Dr. Anthony Fauci is under renewed scrutiny after a Freedom of Information Act released thousands of his emails from the early days of the pandemic, raising questions about Fauci’s cozy relationship with China and conflicting messaging on masks, among other controversies. But Fauci’s friends at The View refused to criticize the public figure, and attacked Republicans, instead.
Marsh did not dispute that Republicans were targeting Fauci for political reasons.
Kyle Drennen got even more perturbed when it was accurately pointed out that right-wing media were taking Fauci's emails out of context:
While NBC’s Today show on Friday finally discovered the controversy swirling around Dr. Anthony Fauci’s emails from the early days of the pandemic in which he and his colleagues dismissed the possibility of COVID-19 leaking from a Wuhan lab in China, the broadcast touted his defense that the exchanges were “ripe for being taken out of context.” The network worried that Fauci was “under fire from conservatives” as a result.
Drennen did not provide any evidence that criticism of Fauci's emails was not politically motivated.
On the June 4 NewsBusters podcast, guest co-host Fondacaro rehashed the MRC posts and insisted that the emails are "completely in context."
And then ... not much afterward. The MRC pretty much dropped the story, perhaps finally realizing there was no there there, save for a June 9 post by Alexander Hall attacking his emails to "disgraced medical official Dr. Anthony Fauci." But even that ludicrous description of Fauci couldn't reignite the story. Another post by Hall that same day whined that "Instagram reportedly censored a comical satire article claiming Dr. Anthony Fauci wants Americans to cover their eyes with masks, so they can't read his exposed emails" didn't help either.
Lame attack on Harris
Scott Whitlock tried his best to sell a hit piece on Kamala Harris in a July 1 post:
During the entire Trump administration we saw journalists leap on any anonymous leak or gossip about infighting inside the administration. Yet, when Politico on Wednesday unleashed a damning 2200 word expose on Kamala Harris and the alleged toxic, "abusive" environment inside the Vice President’s office, ABC, CBS and NBC on Wednesday night and Thursday morning censored the claim that working for the VP is a “place where people feel treated like s---.”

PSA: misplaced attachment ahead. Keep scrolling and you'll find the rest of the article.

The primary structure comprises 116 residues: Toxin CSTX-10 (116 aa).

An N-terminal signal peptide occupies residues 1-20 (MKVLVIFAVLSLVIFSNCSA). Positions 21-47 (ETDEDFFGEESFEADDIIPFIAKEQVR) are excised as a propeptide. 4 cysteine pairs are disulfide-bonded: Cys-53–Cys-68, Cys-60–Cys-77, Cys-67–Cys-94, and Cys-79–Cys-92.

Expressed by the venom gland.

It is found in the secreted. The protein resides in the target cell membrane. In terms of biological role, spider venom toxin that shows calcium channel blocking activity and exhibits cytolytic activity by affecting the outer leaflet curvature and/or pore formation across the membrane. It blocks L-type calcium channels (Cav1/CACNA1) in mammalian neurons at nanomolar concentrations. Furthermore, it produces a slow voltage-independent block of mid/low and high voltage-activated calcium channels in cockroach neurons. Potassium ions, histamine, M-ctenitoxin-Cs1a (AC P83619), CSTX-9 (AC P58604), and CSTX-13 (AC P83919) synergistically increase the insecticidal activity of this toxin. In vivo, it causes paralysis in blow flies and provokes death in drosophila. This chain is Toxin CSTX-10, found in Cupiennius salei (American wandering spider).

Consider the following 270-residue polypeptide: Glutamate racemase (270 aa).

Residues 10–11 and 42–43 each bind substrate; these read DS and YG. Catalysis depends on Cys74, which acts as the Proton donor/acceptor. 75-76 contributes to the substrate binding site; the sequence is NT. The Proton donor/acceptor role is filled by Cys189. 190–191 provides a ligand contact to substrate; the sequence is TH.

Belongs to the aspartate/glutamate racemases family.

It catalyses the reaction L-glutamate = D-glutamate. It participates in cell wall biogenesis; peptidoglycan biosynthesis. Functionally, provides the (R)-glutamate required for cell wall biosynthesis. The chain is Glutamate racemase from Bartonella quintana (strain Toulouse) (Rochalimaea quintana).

Whitlock's biggest problem, however, is that, again, there's really no there there. As Mediaite's Tommy Christopher noted in citing observers who read the Politico piece, the harshest accusations come down to Harris being hard to get access to -- as if limited access to a vice president is unexpected or even a bad thing -- and that some staffers were not in the loop on one particular trip by Harris -- again, not that big of a deal.
Nevertheless, the MRC thought it had a winner here. Another post the same day by Kristine Marsh complained that the hosts of "The View" accurately noted how small a story it actually was:
While journalists ignored the brutal expose, The View co-hosts on Thursday leapt to Kamala Harris’s defense, after current and former aides complained about an abusive workplace to Politico.
Marsh didn't mention the MRC's double standard on anonymous sources.
This story even led to even more man-crushing from Curtis Houck on his favorite Fox News reporter. He used a a July 2 post to gush that "Fox’s Peter Doocy came prepared Friday afternoon" to tout "negative stories about Vice President Kamala Harris’s staff" at Jen Psaki's White House press briefing:
Rewind to the beginning of Doocy’s spot and he led off with a series of stories in establishment, liberal media publications about the reportedly disorganized, haphazard, and toxic work environment associated with the Vice President.
Houck just hates it when Psaki won't engage with an obviously hostile Doocy. And he offered no evidence to back up his claim that Politico is a "liberal media publication."
And that was the end of the MRC trying to exploit that story, as we could find no other reference to it. Apparently, it finally realized how lame it actually was.
Fox News border drone
Nicholas Fondacaro was quick to go conspiratorial in a Sept. 16 post:
In an apparent attempt to cover up the border crisis, the Biden administration has shut down Fox News’s ability to fly their drone over the U.S.-Mexico border to report on the border crisis, which swelled in August and again in the last 24-hours.
Because he is a dishonest right-wing hack who is effectively moonlights as a Fox News PR person, Fondacaro offered no actual evidence that the ban was designed to specifically retaliate against Fox News. He waited until nearly the end of his piece before mentioning that the FAA had responded to all the right-wing conspiracy-mongering by issuing a statement that everyone's drones -- not just those from Fox News -- were grounded because they were interfering with law enforcement and that the "media is able to call the FAA to make requests to operate in the area." Fondacaro sneered in response: "Now, given that the FAA says that the media can make a request for flight clearance, we have to wait and see if Fox News gets granted that access."
Because, actually, the entirety of the MRC is effectively the PR division of Fox News, Tim Graham devoted his Sept. 17 podcast to trying to advance the nonexistent conspiracy theory, summarized in the post promoting it as "Team Biden trying to shut down the Fox News camera exposing their maladministration of the border." Graham went on to rant: "It is one of those things where you say, hmmm, I think we can all imagine if we flip the script on this how this would be handled," playing imaginary whataboutism speculating how a Trump administration would be treated had it done something similar.
Meanwhile, outside the MRC's bubble of manufactured grievance, Fox News followed procedure, applied for flight clearance and was granted it the same day Graham went on a tirade about it. The MRC never mentioned it again -- so it's yet another situation where the MRC hyped something that turned out not to have the partisan legs it hoped so it just went silent without bothering to tell readers that the situation essentially resolved itself.